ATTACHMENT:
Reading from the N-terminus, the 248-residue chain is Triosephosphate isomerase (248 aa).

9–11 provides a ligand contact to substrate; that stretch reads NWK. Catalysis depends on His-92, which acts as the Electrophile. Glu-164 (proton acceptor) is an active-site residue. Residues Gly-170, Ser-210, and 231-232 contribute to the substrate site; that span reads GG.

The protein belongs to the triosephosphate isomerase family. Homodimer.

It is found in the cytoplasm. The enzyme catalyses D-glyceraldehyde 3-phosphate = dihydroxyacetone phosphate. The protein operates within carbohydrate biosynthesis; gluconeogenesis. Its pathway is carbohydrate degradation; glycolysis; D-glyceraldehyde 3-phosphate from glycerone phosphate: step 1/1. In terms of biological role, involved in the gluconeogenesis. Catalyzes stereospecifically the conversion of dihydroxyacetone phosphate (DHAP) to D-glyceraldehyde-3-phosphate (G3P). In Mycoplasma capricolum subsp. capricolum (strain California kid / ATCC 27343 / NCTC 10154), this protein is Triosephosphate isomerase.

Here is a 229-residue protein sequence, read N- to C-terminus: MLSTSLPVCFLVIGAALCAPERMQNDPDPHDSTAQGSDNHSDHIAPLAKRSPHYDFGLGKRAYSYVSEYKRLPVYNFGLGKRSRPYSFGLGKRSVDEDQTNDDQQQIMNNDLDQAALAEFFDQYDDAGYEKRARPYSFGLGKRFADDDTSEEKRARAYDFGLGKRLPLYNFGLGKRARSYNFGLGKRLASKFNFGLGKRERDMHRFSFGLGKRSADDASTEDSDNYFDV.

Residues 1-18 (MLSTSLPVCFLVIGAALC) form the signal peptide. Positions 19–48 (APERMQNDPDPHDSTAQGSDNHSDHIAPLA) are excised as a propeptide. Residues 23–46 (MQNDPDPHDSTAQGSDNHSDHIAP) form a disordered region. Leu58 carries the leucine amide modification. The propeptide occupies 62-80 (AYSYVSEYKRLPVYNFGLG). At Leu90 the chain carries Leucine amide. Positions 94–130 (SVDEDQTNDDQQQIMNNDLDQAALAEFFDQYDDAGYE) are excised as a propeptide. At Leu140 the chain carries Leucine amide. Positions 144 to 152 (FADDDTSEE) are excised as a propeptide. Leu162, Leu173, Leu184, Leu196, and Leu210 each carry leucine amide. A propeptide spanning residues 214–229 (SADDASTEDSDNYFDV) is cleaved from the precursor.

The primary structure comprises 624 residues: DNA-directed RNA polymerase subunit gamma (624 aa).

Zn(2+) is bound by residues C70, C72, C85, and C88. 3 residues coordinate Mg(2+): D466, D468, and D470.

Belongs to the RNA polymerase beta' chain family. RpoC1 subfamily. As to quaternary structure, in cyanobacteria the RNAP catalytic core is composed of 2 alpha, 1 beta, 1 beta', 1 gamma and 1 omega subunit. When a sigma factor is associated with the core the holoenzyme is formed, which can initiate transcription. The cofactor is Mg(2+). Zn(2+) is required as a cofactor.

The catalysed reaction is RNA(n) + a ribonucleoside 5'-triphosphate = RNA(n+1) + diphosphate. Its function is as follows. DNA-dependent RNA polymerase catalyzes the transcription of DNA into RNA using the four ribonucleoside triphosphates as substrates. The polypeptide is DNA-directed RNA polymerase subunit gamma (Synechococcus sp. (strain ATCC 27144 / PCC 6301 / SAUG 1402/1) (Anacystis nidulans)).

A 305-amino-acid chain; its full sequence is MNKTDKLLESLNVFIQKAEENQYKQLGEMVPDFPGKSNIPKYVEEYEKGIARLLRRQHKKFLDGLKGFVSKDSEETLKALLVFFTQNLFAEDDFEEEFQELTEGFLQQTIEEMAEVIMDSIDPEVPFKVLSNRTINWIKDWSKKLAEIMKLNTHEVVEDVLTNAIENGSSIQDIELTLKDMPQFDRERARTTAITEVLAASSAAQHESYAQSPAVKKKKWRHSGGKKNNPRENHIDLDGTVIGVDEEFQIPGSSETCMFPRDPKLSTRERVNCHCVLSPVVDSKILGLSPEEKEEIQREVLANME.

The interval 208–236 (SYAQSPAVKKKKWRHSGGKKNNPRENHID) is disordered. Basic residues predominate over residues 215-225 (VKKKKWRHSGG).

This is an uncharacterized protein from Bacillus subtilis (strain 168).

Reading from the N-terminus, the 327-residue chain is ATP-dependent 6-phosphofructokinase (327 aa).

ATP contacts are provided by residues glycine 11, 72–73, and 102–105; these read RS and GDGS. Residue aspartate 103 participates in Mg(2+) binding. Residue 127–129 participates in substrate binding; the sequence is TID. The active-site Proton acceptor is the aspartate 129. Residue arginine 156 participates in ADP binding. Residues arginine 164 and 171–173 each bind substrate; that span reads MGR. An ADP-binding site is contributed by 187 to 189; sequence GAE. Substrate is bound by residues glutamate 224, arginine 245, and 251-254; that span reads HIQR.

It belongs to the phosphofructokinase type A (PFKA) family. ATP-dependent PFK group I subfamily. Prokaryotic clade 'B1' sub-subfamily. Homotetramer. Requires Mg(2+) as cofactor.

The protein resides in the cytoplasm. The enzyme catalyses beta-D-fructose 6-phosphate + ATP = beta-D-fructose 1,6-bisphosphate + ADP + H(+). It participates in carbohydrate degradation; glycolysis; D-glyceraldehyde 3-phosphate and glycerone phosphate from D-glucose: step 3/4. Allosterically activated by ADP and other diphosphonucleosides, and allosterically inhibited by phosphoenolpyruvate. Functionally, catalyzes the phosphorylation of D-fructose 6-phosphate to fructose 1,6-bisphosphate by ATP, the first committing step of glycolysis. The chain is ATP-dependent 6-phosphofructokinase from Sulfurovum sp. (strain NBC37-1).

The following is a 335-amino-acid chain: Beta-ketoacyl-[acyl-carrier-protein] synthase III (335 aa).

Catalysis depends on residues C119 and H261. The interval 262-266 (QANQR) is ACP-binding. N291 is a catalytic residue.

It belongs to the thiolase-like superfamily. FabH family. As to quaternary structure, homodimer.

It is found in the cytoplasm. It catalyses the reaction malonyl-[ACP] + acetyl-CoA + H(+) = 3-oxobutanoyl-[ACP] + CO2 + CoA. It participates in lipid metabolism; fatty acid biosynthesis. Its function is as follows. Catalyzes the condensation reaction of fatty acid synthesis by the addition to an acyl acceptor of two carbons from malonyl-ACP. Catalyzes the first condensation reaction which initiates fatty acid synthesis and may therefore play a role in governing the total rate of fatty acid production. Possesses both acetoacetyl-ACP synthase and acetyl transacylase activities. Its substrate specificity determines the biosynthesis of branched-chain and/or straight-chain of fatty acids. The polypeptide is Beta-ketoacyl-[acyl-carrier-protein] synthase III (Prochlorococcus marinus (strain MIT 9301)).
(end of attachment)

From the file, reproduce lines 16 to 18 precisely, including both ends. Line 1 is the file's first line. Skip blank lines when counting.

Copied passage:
It belongs to the phosphofructokinase type A (PFKA) family. ATP-dependent PFK group I subfamily. Prokaryotic clade 'B1' sub-subfamily. Homotetramer. Requires Mg(2+) as cofactor.

The protein resides in the cytoplasm. The enzyme catalyses beta-D-fructose 6-phosphate + ATP = beta-D-fructose 1,6-bisphosphate + ADP + H(+). It participates in carbohydrate degradation; glycolysis; D-glyceraldehyde 3-phosphate and glycerone phosphate from D-glucose: step 3/4. Allosterically activated by ADP and other diphosphonucleosides, and allosterically inhibited by phosphoenolpyruvate. Functionally, catalyzes the phosphorylation of D-fructose 6-phosphate to fructose 1,6-bisphosphate by ATP, the first committing step of glycolysis. The chain is ATP-dependent 6-phosphofructokinase from Sulfurovum sp. (strain NBC37-1).

The following is a 335-amino-acid chain: Beta-ketoacyl-[acyl-carrier-protein] synthase III (335 aa).